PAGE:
KU student’s alleged false rape report case dismissed; her lawyers want Douglas County district attorney to apologize

photo by: Journal-World File Photo

Douglas County District Attorney Charles Branson is pictured in this Journal-World file photo from May 2018.

The Douglas County district attorney’s office has dropped its case against a University of Kansas student who prosecutors alleged had falsely filed a report that she was raped.

In a news release Monday, District Attorney Charles Branson announced: “While we believe in the merits of this case and are confident the facts would be borne out at trial, the cost to our community and the negative impact on survivors of sexual violence cannot be ignored. We are concerned this case, and the significant amount of misinformation surrounding it, could discourage other survivors from reporting their attack. That is unacceptable.”

A Lawrence police detective had written in the affidavit supporting the woman’s arrest that he believed she had lied when she said she was raped by a friend of another man with whom she’d had an on-and-off relationship. The detective wrote that he thought the woman became angry when she found out that the man had been seeing another woman, and she wanted to pursue charges of rape against his friend to “punish” him.

The woman has been represented by defense attorneys Cheryl Pilate and Branden Bell of the Kansas City, Mo., law firm Morgan Pilate LLC. She was charged with three counts of interference with law enforcement, a low-level felony, for allegedly falsely reporting a crime. The charge was punishable by nearly two years in prison.

In an August motion calling for the case to be dismissed, Bell wrote about how the woman woke up after the alleged incident, naked, bruised and with no idea how she ended up in bed with the man. Bell also wrote that the detective had lied to the woman in order to get her to come into the station for an interview when he actually had a warrant for her arrest.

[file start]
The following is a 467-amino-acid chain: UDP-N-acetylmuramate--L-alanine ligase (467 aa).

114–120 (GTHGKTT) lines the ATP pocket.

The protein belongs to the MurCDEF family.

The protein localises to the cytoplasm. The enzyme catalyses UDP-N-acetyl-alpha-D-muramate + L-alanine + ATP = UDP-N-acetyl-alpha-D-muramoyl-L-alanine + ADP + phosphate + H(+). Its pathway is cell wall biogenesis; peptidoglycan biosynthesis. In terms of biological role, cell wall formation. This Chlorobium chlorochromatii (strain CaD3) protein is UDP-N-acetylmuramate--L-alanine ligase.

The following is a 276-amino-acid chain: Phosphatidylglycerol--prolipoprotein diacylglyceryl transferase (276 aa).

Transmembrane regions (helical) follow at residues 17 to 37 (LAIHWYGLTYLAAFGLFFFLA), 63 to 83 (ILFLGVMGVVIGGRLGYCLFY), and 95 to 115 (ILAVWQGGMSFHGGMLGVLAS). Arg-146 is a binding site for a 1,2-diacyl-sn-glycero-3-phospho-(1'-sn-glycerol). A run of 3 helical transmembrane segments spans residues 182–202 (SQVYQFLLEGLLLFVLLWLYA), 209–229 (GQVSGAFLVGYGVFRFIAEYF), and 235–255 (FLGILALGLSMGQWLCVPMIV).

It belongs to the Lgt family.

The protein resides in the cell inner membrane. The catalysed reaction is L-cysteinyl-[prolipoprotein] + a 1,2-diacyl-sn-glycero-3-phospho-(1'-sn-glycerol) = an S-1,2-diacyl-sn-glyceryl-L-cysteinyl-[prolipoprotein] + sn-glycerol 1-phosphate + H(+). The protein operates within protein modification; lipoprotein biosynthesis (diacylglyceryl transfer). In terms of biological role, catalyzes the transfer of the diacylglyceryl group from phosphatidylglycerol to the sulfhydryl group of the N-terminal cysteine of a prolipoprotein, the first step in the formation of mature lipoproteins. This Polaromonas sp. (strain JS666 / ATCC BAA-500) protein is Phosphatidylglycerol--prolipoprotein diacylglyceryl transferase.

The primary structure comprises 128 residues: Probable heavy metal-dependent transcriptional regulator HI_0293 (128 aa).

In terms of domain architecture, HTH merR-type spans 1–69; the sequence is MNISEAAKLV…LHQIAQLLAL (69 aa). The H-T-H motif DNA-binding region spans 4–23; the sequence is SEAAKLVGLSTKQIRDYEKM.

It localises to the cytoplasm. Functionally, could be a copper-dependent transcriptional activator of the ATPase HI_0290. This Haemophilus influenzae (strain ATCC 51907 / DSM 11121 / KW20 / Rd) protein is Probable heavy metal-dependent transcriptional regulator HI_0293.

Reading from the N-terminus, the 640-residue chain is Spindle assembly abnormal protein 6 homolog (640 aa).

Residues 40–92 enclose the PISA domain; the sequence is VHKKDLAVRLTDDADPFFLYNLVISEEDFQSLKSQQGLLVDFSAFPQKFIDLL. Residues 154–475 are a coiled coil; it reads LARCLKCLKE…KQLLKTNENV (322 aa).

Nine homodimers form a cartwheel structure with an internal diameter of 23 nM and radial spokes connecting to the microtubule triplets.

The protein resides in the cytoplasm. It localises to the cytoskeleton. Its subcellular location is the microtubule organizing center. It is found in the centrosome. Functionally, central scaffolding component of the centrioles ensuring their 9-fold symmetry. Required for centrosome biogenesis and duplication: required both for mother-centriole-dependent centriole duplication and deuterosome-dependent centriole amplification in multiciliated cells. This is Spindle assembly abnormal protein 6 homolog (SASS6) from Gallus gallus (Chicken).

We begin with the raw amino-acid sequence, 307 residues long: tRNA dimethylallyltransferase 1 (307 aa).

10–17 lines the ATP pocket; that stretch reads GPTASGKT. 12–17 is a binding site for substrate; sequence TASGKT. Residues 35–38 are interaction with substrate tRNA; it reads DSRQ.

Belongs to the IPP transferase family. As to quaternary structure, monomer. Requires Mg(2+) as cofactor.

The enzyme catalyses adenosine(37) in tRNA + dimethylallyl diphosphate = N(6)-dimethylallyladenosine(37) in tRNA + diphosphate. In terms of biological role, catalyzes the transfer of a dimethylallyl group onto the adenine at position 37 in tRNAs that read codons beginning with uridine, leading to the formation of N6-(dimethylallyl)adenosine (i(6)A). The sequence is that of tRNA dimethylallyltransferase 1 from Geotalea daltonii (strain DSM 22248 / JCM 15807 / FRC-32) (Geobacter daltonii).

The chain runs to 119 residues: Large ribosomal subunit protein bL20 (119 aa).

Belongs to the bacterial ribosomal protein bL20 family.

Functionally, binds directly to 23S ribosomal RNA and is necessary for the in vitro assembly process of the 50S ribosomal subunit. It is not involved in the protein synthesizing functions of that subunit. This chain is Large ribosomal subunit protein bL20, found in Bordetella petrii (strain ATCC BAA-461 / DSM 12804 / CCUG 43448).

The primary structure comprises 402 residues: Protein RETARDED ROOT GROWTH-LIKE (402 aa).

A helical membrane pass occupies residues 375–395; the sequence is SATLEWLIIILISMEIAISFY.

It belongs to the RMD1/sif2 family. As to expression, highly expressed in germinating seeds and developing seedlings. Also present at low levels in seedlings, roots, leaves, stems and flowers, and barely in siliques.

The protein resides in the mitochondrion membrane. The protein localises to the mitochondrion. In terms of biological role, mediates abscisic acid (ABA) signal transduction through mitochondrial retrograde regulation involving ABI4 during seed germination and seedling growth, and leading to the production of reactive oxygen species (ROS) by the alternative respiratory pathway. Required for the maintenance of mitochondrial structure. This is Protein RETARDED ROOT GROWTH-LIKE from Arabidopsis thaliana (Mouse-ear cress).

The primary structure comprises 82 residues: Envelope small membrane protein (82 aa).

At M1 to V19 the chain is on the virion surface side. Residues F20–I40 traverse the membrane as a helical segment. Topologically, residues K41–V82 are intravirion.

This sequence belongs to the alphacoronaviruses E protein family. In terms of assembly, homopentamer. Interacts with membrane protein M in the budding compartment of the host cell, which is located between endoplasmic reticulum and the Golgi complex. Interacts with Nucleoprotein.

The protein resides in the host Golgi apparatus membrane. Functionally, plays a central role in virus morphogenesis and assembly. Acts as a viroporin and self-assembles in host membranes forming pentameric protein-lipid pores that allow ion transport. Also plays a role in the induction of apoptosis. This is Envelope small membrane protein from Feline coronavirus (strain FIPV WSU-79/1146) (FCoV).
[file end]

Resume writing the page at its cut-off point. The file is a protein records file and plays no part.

Douglas County District Court Judge Amy Hanley ultimately denied the motion to dismiss, and the case had been set to go to trial — first this week, then it was continued to early next year. But in the DA’s statement, he wrote that he will be working with law enforcement to update guidelines for investigating and prosecuting sexually violent crimes.

Branson wrote about the challenges of prosecuting sexual assault cases: They often involve the most private details of someone’s personal life, and his office has to “make difficult judgments about whether to proceed with the case.”

“But the challenges facing law enforcement and prosecutors in sexual assault cases pale in comparison to the challenges facing survivors,” Branson wrote. “Rape survivors in particular already face many obstacles to obtain justice. My team of dedicated prosecutors see this every day. We have worked hard over the years to address those obstacles, but we know at trial the survivor will still face unwarranted skepticism and questions of credibility.”

Going forward, the DA wrote, he wants to communicate with the people of Douglas County how his office approaches these types of cases.

“I will ensure our community is confident we are doing everything allowed by our laws to prosecute sexual assaults and support survivors,” he wrote. “It is my hope that new guidelines in our jurisdiction will allow for a better understanding and more clarity for everyone involved from reporting to prosecuting to supporting survivors through their recovery.”

Bell and Pilate wrote in a statement to the Journal-World that they were pleased their client could finally put this “nightmare” behind her and that the case should never have been brought to begin with.

“It is clear from the Douglas County District Attorney’s statement that they still lack an adequate understanding of the trauma suffered by sexual assault survivors and the unique and different ways each one may respond,” Pilate and Bell’s statement continues. “We are disappointed that the DA’s office continues to promote the fiction that this case was supported by the facts. It was not. Instead of blaming the media for spreading ‘misinformation,’ the DA should take a long, hard look at its own practices, admit that it got it wrong and give our client the apology she deserves.”

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